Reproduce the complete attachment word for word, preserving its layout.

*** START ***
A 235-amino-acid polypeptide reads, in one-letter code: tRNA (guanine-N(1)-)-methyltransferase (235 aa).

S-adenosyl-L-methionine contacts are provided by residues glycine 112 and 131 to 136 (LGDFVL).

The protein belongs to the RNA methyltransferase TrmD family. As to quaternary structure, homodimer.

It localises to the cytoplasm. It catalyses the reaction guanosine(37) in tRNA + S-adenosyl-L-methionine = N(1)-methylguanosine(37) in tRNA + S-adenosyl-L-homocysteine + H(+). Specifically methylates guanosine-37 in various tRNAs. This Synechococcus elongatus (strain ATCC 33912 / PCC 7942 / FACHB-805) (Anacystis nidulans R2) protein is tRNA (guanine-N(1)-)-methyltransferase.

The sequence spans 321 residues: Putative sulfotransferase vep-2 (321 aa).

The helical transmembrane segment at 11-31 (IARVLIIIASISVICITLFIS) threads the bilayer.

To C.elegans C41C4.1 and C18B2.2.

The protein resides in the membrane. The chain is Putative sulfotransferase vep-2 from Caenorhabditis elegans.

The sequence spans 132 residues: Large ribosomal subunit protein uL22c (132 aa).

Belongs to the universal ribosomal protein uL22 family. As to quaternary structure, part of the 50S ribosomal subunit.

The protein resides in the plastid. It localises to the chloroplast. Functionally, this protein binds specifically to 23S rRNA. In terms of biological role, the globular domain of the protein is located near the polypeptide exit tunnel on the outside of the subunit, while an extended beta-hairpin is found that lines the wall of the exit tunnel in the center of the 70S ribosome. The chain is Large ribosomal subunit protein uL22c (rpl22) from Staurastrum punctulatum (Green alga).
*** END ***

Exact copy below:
A 235-amino-acid polypeptide reads, in one-letter code: tRNA (guanine-N(1)-)-methyltransferase (235 aa).

S-adenosyl-L-methionine contacts are provided by residues glycine 112 and 131 to 136 (LGDFVL).

The protein belongs to the RNA methyltransferase TrmD family. As to quaternary structure, homodimer.

It localises to the cytoplasm. It catalyses the reaction guanosine(37) in tRNA + S-adenosyl-L-methionine = N(1)-methylguanosine(37) in tRNA + S-adenosyl-L-homocysteine + H(+). Specifically methylates guanosine-37 in various tRNAs. This Synechococcus elongatus (strain ATCC 33912 / PCC 7942 / FACHB-805) (Anacystis nidulans R2) protein is tRNA (guanine-N(1)-)-methyltransferase.

The sequence spans 321 residues: Putative sulfotransferase vep-2 (321 aa).

The helical transmembrane segment at 11-31 (IARVLIIIASISVICITLFIS) threads the bilayer.

To C.elegans C41C4.1 and C18B2.2.

The protein resides in the membrane. The chain is Putative sulfotransferase vep-2 from Caenorhabditis elegans.

The sequence spans 132 residues: Large ribosomal subunit protein uL22c (132 aa).

Belongs to the universal ribosomal protein uL22 family. As to quaternary structure, part of the 50S ribosomal subunit.

The protein resides in the plastid. It localises to the chloroplast. Functionally, this protein binds specifically to 23S rRNA. In terms of biological role, the globular domain of the protein is located near the polypeptide exit tunnel on the outside of the subunit, while an extended beta-hairpin is found that lines the wall of the exit tunnel in the center of the 70S ribosome. The chain is Large ribosomal subunit protein uL22c (rpl22) from Staurastrum punctulatum (Green alga).